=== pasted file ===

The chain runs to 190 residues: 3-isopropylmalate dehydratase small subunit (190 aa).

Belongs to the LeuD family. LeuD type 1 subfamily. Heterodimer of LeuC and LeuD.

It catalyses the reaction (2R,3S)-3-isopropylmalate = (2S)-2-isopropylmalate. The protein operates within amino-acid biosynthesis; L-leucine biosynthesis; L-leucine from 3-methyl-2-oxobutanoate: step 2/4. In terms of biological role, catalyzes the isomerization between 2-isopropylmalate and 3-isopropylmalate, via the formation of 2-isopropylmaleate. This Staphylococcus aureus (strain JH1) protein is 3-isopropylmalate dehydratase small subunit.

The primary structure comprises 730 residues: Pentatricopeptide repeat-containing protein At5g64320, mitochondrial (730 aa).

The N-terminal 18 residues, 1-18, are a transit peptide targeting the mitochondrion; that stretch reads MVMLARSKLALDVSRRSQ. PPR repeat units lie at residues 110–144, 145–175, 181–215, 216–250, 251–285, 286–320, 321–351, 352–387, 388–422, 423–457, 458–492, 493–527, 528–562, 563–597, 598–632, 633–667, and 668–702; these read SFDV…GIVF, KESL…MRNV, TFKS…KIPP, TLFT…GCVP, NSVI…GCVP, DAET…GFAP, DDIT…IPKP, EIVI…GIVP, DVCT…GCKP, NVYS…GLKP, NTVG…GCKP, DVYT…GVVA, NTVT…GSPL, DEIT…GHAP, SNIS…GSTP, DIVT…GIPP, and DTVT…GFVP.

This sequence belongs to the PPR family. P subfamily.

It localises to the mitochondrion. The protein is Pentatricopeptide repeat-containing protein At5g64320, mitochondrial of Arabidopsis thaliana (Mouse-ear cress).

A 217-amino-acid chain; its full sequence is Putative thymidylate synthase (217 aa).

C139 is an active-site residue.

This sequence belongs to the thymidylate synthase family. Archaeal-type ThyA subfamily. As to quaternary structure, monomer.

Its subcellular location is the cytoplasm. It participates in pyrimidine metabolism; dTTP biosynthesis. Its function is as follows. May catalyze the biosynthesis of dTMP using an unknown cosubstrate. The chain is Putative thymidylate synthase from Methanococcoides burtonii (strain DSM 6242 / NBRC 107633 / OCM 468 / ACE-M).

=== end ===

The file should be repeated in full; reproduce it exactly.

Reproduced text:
The chain runs to 190 residues: 3-isopropylmalate dehydratase small subunit (190 aa).

Belongs to the LeuD family. LeuD type 1 subfamily. Heterodimer of LeuC and LeuD.

It catalyses the reaction (2R,3S)-3-isopropylmalate = (2S)-2-isopropylmalate. The protein operates within amino-acid biosynthesis; L-leucine biosynthesis; L-leucine from 3-methyl-2-oxobutanoate: step 2/4. In terms of biological role, catalyzes the isomerization between 2-isopropylmalate and 3-isopropylmalate, via the formation of 2-isopropylmaleate. This Staphylococcus aureus (strain JH1) protein is 3-isopropylmalate dehydratase small subunit.

The primary structure comprises 730 residues: Pentatricopeptide repeat-containing protein At5g64320, mitochondrial (730 aa).

The N-terminal 18 residues, 1-18, are a transit peptide targeting the mitochondrion; that stretch reads MVMLARSKLALDVSRRSQ. PPR repeat units lie at residues 110–144, 145–175, 181–215, 216–250, 251–285, 286–320, 321–351, 352–387, 388–422, 423–457, 458–492, 493–527, 528–562, 563–597, 598–632, 633–667, and 668–702; these read SFDV…GIVF, KESL…MRNV, TFKS…KIPP, TLFT…GCVP, NSVI…GCVP, DAET…GFAP, DDIT…IPKP, EIVI…GIVP, DVCT…GCKP, NVYS…GLKP, NTVG…GCKP, DVYT…GVVA, NTVT…GSPL, DEIT…GHAP, SNIS…GSTP, DIVT…GIPP, and DTVT…GFVP.

This sequence belongs to the PPR family. P subfamily.

It localises to the mitochondrion. The protein is Pentatricopeptide repeat-containing protein At5g64320, mitochondrial of Arabidopsis thaliana (Mouse-ear cress).

A 217-amino-acid chain; its full sequence is Putative thymidylate synthase (217 aa).

C139 is an active-site residue.

This sequence belongs to the thymidylate synthase family. Archaeal-type ThyA subfamily. As to quaternary structure, monomer.

Its subcellular location is the cytoplasm. It participates in pyrimidine metabolism; dTTP biosynthesis. Its function is as follows. May catalyze the biosynthesis of dTMP using an unknown cosubstrate. The chain is Putative thymidylate synthase from Methanococcoides burtonii (strain DSM 6242 / NBRC 107633 / OCM 468 / ACE-M).